News| Race In America | Sculpture Marks 1968 Black Power Salute

News| Race In America | Sculpture Marks 1968 Black Power Salute

Published February 11, 2008

Posted Oct. 17, 2005 – A seven-meter sculpture commemorating the 1968 Mexico City Olympics Black power protest by Tommie Smith and John Carlos will be unveiled at San Jose State University in California Monday, The Associated Press reports.

The pair, who had been teammates at the then-San Jose State College, was scheduled to be present at Monday's ceremony along with second-place Australian Peter Norman.

Smith, who had won the 200 meters gold medal in world record time, and Carlos, who placed third, bowed their heads and raised one black-gloved hand each in the Black power salute on the victory podium while "The Star-Spangled Banner" was played.

Smith told Reuters that he raised his right fist to represent Black power, while Carlos's left fist represented unity in Black America. A black scarf around Smith's neck stood for Black pride and their black socks with no shoes represented Black poverty in the United States.

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They bowed their heads, saying they believed the words of freedom in the U.S. anthem represented White Americans only and wore a badge representing the Olympic Project for Human Rights.

Silver medalist Norman told Reuters that he knew about the plan.

"They involved me in the conversation," he said. "It wasn't a secret huddle, they were letting me know.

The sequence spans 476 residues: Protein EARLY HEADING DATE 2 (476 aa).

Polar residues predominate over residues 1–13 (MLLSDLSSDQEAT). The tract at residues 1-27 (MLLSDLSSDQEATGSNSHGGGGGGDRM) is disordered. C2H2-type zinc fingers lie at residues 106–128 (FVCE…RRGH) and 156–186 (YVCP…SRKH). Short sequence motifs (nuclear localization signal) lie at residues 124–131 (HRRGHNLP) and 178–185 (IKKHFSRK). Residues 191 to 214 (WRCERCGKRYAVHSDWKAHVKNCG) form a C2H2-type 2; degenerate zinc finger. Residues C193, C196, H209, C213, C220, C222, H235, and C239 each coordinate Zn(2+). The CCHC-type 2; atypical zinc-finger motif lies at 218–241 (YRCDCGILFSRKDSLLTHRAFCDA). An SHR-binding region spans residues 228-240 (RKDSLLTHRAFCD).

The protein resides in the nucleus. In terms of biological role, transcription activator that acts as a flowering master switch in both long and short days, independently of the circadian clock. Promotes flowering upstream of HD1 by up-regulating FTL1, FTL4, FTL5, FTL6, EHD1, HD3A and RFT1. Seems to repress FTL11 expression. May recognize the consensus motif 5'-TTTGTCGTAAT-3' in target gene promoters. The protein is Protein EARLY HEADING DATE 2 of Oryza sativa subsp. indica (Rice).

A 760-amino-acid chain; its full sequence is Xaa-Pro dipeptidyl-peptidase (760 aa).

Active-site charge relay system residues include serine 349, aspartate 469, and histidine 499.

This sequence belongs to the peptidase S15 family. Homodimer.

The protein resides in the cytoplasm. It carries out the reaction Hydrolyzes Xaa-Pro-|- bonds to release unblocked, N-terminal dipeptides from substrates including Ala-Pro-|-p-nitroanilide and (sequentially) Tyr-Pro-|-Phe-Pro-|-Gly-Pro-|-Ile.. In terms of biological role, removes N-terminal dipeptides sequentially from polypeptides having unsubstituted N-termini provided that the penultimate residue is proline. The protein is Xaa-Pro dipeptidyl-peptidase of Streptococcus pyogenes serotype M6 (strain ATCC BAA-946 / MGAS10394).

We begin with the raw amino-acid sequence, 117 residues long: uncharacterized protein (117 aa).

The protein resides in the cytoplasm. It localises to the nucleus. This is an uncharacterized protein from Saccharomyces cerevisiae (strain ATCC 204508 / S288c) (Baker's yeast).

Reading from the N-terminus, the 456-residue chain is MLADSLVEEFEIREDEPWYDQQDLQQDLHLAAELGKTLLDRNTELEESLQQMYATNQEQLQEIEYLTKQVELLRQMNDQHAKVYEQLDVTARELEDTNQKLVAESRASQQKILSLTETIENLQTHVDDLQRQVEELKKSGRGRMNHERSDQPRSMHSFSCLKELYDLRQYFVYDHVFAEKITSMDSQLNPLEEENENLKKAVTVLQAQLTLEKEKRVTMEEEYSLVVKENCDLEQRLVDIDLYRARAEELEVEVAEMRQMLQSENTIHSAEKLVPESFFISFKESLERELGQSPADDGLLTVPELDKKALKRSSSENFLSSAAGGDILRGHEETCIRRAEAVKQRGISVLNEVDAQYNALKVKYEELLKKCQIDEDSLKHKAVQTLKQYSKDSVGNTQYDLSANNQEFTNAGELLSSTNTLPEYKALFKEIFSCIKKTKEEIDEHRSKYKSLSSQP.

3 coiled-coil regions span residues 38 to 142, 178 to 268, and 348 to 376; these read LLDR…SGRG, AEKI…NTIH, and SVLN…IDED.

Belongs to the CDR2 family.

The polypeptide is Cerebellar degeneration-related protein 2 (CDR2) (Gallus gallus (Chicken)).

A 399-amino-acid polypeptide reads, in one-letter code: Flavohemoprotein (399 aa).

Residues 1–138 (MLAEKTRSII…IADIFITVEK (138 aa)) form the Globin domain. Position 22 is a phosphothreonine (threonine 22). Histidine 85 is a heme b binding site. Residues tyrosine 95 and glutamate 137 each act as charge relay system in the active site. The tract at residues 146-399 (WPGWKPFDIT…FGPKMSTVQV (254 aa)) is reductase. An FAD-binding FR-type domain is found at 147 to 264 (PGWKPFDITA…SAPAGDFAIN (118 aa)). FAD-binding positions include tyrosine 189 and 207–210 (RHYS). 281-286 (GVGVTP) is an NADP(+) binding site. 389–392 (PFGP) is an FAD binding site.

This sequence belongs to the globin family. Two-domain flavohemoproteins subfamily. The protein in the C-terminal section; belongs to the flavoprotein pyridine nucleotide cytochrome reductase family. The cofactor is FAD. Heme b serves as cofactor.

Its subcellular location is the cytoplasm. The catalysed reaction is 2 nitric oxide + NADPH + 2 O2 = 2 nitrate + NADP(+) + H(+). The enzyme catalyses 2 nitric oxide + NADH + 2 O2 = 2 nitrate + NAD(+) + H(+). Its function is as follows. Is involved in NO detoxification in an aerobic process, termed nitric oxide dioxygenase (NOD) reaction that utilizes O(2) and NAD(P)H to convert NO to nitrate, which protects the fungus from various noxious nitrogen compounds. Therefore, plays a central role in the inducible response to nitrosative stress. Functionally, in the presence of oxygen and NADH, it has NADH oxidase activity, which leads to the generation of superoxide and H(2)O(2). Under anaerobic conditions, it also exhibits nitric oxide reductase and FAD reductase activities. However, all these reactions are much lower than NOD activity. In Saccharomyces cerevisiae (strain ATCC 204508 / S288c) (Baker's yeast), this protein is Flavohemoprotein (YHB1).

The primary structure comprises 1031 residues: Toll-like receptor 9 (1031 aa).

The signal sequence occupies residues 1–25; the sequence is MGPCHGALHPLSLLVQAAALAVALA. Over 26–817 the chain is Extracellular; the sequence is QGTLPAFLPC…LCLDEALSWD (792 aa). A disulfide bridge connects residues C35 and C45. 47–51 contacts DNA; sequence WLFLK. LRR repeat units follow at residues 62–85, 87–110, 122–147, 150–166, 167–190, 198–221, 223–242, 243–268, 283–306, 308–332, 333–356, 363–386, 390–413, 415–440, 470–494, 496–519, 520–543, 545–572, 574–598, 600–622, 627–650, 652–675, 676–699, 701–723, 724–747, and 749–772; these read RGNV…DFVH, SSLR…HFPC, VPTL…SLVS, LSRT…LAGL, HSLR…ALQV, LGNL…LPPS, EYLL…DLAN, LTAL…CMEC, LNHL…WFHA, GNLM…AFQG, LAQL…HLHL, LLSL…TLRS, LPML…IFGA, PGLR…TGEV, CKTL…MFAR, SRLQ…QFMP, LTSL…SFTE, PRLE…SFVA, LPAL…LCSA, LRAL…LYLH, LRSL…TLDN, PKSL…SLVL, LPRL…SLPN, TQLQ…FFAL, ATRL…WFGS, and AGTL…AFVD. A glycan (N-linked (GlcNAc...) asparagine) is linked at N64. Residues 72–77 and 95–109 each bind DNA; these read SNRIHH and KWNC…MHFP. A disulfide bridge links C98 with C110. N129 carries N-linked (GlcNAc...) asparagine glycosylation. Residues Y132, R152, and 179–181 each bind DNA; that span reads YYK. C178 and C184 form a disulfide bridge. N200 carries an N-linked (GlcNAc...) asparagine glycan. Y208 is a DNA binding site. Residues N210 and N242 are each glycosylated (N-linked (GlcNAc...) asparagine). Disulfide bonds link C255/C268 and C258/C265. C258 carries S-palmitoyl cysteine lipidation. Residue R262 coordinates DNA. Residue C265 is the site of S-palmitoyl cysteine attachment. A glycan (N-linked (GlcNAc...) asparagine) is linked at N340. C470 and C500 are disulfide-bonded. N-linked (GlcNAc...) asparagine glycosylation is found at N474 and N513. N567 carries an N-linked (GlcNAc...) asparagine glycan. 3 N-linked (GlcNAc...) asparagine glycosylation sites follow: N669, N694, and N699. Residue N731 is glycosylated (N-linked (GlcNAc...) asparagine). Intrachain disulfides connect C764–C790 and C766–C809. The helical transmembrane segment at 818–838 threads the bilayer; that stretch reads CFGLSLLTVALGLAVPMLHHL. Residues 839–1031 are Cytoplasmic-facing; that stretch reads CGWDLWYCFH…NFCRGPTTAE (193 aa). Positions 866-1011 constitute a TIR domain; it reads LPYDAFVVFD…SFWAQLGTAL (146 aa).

"I said to John: 'You got another of those badges?' 'If I get one will you wear it?' he asked. 'I sure would,' I replied."

The International Olympic Committee was outraged, threatening to expel the U.S. team if Smith and Carlos were not sent home.

The U.S. Olympic Committee complied and the duo was sent home. On their return to the United States they were treated as outcasts and struggled to earn a living. Both their marriages broke up and Carlos's wife committed suicide.

"We were under tremendous economic stress," Carlos told Reuters. "I took any job I could find. We had four children and some nights I would have to chop up our furniture and make a fire in the middle of the room."

Smith eventually found a job as a track coach and Carlos was hired by the Los Angeles Olympic Organizing Committee to help promote the 1984 Games.

"I don't feel embraced," said Carlos. "I feel like a survivor. I was almost like we were on a deserted island. But we survived."

Norman said he is proud to have been associated with the protest. "It's a life-changing experience that is still held up, not just as a moment in sport but as a moment in American history," he said.

Do you think the stand that Smith and Carlos made is properly recognized in history?  Click on "Discuss Now" to post your comments.

Written by BET-Staff

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